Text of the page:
Tuesday, 16 December 2008

A Two Pet Family

A week or so ago I was in the shower when I noticed a small spider on the window frame. Now although I don't have much of a spider phobia, I don't like having to clear up their webs, so tend to put them out when I come across them.

Accordingly, I knocked this one into my hand and dumped it unceremoniously out of the window. It was only about 10mm long, and my hand was wet, so it didn't run about too briskly. As you'd imagine, I didn't expect to see it again.

Some days later, bugger me, there was an identical (I suppose) spider, lurking on the ceiling. I knocked it into my hand and put it out of the window, but did register the fact that it might actually be the very same spider. No way of knowing, but an interesting coincidence if two identical spiders had taken up residence within such a short space of time.

Last weekend, who should I see, but my old friend the spider. She tried to escape this time, by dropping down on a long thread, but I was too clever for her, and out she went once more.

I did decide on that occasion, however, that if she made it back inside, she would have earned her place as a family pet, and could stay. This morning, there she was, so she's now officially the family pet spider. (Along with, I need hardly add, the two in the car door mirrors, of course!)

So the reason for the photos of arachnids is that our new guest is possibly a Steatoda species, though there are so many damn species of small dark spiders in the UK it would take a specialist to be sure.

The top two are both Steatoda species; the top one is called the Rabbit Hutch spider, though the second doesn't seem to have a common name.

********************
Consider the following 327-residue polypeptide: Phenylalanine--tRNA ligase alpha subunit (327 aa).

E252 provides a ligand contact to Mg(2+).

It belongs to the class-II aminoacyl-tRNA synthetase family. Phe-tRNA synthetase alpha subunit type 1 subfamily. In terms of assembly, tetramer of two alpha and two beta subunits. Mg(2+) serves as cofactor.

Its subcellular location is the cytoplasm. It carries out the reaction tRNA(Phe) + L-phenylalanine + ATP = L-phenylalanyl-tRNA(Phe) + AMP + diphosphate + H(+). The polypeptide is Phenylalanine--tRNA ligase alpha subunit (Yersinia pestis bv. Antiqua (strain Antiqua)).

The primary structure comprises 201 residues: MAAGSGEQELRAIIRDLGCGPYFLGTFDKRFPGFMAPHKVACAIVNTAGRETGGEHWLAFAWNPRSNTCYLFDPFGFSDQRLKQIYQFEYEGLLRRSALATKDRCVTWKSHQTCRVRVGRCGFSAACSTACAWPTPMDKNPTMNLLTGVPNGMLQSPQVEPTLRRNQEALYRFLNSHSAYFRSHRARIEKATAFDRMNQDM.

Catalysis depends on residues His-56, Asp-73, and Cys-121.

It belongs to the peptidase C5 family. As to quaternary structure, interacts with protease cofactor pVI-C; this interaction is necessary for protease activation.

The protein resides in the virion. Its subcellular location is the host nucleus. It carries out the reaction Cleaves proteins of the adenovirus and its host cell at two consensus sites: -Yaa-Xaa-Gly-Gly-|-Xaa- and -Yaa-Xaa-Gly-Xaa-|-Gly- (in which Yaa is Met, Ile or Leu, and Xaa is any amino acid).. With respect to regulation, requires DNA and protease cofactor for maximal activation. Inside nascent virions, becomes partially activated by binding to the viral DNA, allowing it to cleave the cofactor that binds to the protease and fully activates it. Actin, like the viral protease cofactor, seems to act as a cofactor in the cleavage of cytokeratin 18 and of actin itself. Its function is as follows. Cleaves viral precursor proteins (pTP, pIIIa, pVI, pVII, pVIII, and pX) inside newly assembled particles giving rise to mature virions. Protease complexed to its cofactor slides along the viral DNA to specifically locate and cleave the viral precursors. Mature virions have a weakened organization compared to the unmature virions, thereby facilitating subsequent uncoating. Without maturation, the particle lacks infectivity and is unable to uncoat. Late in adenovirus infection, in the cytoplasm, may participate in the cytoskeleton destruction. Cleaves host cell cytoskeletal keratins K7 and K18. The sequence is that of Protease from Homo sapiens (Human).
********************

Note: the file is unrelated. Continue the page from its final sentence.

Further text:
The exception to the "put them out" rule applies to Pholcus (daddy long legs) spiders. These, being an alien invader, and far too fragile to put out manually, get vacuumed up. Cruel, I know, but no more than they deserve.

The only other thing I know about them is that they're more venomous than most native spiders, though their tiny jaws are too small to bite us succesfully. But I think they deal with Tegenaria etc because the big house spiders can't find anything to bite, while the nastily poisonous Pholcus have no difficulty finding a bit of Tegenaria to sink their jaws into.

They're slowly moving north through the UK, and I imagine haven't yet reached Yorks yet, since Arctic Fox posted a photo of a Tegenaria (I think) only the other day. I haven't seen one of those down our way for some years.


Sparx said...

We had a pet 'spider in the bath' for nearly a year once. Common garden spider, livedn in the air vent above the bath and made a web outside. Used to come inside and sometimes fall into the bath and get stuck, so I'd have to pick her up on some loo paper and put her back - after the first dozen times she was walking onto the paper voluntarily, so I guess spiders can learn something. That Christmas we went away for 2 weeks and our guests used the other bathroom. When I came home she had been in the bath so long she'd made a web in the tub. She was really weak and after putting her back into her vent I never saw her again... was quite fond of her too after all that time. Or him.

Rob Clack said...

Impressed about the spider voluntarily walking onto the loo paper. Wouldn't have expected that.